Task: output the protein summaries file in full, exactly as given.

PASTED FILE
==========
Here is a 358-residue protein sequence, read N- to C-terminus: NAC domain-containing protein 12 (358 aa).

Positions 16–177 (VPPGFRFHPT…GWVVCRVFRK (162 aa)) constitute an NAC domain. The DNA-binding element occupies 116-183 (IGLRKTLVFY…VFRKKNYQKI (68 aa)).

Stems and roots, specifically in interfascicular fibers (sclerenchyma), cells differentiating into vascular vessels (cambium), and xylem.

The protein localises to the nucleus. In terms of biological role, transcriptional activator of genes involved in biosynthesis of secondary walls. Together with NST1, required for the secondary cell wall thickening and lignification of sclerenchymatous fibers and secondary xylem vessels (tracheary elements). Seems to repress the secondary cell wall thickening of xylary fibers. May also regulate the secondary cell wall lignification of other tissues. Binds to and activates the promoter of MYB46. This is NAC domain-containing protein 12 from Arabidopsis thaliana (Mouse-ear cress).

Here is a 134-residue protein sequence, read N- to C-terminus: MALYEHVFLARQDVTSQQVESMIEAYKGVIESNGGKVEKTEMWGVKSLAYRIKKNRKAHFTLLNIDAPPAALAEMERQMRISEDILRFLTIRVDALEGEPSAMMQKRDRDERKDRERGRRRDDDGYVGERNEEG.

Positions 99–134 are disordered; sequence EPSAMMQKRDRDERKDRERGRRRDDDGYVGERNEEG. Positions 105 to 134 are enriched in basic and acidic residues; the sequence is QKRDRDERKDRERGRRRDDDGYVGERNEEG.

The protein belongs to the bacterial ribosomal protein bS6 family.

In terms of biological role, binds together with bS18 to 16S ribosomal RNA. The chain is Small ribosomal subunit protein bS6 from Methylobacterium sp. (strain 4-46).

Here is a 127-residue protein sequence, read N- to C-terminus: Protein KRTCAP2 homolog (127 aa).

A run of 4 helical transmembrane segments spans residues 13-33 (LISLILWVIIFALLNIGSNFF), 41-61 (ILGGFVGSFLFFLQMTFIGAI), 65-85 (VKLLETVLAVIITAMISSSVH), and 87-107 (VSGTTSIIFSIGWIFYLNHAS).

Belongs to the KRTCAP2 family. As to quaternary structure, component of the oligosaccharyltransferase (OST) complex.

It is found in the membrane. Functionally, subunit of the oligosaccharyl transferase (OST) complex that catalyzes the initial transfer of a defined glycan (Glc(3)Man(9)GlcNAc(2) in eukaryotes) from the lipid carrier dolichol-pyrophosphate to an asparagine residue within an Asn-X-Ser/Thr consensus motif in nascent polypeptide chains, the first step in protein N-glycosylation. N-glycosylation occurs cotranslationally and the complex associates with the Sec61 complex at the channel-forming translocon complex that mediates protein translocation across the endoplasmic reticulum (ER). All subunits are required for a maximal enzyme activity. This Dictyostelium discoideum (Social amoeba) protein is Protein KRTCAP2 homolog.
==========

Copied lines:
Here is a 358-residue protein sequence, read N- to C-terminus: NAC domain-containing protein 12 (358 aa).

Positions 16–177 (VPPGFRFHPT…GWVVCRVFRK (162 aa)) constitute an NAC domain. The DNA-binding element occupies 116-183 (IGLRKTLVFY…VFRKKNYQKI (68 aa)).

Stems and roots, specifically in interfascicular fibers (sclerenchyma), cells differentiating into vascular vessels (cambium), and xylem.

The protein localises to the nucleus. In terms of biological role, transcriptional activator of genes involved in biosynthesis of secondary walls. Together with NST1, required for the secondary cell wall thickening and lignification of sclerenchymatous fibers and secondary xylem vessels (tracheary elements). Seems to repress the secondary cell wall thickening of xylary fibers. May also regulate the secondary cell wall lignification of other tissues. Binds to and activates the promoter of MYB46. This is NAC domain-containing protein 12 from Arabidopsis thaliana (Mouse-ear cress).

Here is a 134-residue protein sequence, read N- to C-terminus: MALYEHVFLARQDVTSQQVESMIEAYKGVIESNGGKVEKTEMWGVKSLAYRIKKNRKAHFTLLNIDAPPAALAEMERQMRISEDILRFLTIRVDALEGEPSAMMQKRDRDERKDRERGRRRDDDGYVGERNEEG.

Positions 99–134 are disordered; sequence EPSAMMQKRDRDERKDRERGRRRDDDGYVGERNEEG. Positions 105 to 134 are enriched in basic and acidic residues; the sequence is QKRDRDERKDRERGRRRDDDGYVGERNEEG.

The protein belongs to the bacterial ribosomal protein bS6 family.

In terms of biological role, binds together with bS18 to 16S ribosomal RNA. The chain is Small ribosomal subunit protein bS6 from Methylobacterium sp. (strain 4-46).

Here is a 127-residue protein sequence, read N- to C-terminus: Protein KRTCAP2 homolog (127 aa).

A run of 4 helical transmembrane segments spans residues 13-33 (LISLILWVIIFALLNIGSNFF), 41-61 (ILGGFVGSFLFFLQMTFIGAI), 65-85 (VKLLETVLAVIITAMISSSVH), and 87-107 (VSGTTSIIFSIGWIFYLNHAS).

Belongs to the KRTCAP2 family. As to quaternary structure, component of the oligosaccharyltransferase (OST) complex.

It is found in the membrane. Functionally, subunit of the oligosaccharyl transferase (OST) complex that catalyzes the initial transfer of a defined glycan (Glc(3)Man(9)GlcNAc(2) in eukaryotes) from the lipid carrier dolichol-pyrophosphate to an asparagine residue within an Asn-X-Ser/Thr consensus motif in nascent polypeptide chains, the first step in protein N-glycosylation. N-glycosylation occurs cotranslationally and the complex associates with the Sec61 complex at the channel-forming translocon complex that mediates protein translocation across the endoplasmic reticulum (ER). All subunits are required for a maximal enzyme activity. This Dictyostelium discoideum (Social amoeba) protein is Protein KRTCAP2 homolog.